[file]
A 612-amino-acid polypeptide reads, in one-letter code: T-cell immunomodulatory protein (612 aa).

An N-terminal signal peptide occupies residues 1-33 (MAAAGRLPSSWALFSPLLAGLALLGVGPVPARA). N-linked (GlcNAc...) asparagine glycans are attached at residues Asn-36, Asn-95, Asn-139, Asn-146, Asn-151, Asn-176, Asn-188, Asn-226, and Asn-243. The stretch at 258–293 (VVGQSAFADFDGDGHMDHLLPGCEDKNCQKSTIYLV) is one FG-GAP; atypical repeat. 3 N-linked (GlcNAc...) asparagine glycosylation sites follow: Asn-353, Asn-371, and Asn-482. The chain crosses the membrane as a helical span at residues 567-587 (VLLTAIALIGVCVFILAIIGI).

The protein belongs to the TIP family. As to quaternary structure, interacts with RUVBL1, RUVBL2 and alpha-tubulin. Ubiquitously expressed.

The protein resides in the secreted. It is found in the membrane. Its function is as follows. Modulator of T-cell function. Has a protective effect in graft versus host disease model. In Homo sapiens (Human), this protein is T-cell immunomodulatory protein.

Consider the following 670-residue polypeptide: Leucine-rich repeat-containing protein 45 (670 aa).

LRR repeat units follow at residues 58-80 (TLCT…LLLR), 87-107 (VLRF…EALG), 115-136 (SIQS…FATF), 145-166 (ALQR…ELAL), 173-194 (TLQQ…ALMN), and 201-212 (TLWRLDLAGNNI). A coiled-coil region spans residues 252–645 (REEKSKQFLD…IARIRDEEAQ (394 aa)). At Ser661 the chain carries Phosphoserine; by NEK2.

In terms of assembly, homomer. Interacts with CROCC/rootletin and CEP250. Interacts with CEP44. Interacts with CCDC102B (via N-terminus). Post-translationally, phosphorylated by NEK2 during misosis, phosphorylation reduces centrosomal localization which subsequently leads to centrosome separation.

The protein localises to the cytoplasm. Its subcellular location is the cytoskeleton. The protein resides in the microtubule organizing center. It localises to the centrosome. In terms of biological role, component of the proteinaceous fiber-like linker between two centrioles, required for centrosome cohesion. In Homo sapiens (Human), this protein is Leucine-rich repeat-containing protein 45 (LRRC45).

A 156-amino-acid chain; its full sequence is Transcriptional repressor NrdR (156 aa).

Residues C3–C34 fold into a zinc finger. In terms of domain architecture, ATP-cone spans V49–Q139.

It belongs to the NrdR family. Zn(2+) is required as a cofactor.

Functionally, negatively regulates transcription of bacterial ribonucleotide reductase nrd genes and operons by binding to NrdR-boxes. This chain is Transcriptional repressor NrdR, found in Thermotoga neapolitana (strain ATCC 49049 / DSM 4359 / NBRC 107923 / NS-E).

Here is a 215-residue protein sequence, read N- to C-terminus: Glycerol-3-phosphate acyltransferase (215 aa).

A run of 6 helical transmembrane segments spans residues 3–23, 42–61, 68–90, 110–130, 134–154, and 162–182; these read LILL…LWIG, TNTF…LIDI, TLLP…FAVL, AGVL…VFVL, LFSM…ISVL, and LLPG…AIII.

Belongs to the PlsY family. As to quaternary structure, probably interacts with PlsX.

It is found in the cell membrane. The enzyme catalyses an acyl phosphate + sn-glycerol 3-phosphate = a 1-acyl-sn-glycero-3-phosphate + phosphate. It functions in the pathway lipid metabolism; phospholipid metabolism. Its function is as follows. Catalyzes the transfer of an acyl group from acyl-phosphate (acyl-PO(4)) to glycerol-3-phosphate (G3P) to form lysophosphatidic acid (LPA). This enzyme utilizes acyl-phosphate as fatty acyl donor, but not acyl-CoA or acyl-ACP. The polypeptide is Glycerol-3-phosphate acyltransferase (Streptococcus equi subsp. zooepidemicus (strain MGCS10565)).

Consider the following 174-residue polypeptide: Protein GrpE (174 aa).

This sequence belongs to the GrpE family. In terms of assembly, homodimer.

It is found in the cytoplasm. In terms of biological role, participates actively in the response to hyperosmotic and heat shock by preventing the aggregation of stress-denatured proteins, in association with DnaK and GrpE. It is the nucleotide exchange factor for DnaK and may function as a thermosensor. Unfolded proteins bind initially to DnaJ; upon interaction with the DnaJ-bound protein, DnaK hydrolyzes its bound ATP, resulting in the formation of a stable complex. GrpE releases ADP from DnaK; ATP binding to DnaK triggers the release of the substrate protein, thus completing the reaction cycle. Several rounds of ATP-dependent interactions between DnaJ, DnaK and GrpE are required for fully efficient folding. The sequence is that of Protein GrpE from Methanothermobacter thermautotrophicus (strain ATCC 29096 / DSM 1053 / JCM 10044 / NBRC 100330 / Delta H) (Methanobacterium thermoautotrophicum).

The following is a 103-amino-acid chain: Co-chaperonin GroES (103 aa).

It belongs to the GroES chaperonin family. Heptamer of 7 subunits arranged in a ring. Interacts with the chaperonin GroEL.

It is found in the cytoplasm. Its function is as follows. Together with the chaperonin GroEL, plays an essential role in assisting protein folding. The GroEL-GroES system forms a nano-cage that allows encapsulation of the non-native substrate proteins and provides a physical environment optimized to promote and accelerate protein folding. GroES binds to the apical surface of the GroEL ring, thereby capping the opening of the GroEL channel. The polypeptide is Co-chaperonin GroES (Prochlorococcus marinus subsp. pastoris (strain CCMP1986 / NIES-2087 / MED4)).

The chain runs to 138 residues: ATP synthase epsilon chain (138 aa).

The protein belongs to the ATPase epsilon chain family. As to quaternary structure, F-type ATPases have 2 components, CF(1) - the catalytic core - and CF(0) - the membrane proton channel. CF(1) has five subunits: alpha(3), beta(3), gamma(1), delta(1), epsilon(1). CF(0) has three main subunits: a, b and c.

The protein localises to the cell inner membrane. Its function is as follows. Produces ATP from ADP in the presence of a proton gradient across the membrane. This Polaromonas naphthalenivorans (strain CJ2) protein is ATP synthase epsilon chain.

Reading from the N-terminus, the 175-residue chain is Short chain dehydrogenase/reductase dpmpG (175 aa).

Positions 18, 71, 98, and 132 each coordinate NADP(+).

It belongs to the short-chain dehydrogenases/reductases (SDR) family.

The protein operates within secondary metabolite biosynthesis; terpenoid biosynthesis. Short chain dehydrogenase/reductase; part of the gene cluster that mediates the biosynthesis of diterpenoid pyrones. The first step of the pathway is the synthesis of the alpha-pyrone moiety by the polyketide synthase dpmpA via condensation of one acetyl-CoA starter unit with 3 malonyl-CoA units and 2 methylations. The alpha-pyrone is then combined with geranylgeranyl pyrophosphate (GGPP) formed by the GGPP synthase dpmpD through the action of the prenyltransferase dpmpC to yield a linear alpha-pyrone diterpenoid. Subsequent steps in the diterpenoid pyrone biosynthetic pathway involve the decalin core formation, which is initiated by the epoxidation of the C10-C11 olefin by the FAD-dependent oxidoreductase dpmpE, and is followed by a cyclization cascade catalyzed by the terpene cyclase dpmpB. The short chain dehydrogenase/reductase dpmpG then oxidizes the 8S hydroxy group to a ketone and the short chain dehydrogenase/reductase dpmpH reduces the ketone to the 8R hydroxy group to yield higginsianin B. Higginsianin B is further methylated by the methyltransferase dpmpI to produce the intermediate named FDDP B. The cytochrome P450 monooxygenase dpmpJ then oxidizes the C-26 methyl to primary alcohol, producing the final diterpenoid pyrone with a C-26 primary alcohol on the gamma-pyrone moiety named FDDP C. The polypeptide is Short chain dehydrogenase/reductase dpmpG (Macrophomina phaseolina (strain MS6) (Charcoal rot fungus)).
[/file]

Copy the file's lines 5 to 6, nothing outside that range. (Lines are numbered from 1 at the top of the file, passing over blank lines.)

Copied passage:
Consider the following 670-residue polypeptide: Leucine-rich repeat-containing protein 45 (670 aa).

LRR repeat units follow at residues 58-80 (TLCT…LLLR), 87-107 (VLRF…EALG), 115-136 (SIQS…FATF), 145-166 (ALQR…ELAL), 173-194 (TLQQ…ALMN), and 201-212 (TLWRLDLAGNNI). A coiled-coil region spans residues 252–645 (REEKSKQFLD…IARIRDEEAQ (394 aa)). At Ser661 the chain carries Phosphoserine; by NEK2.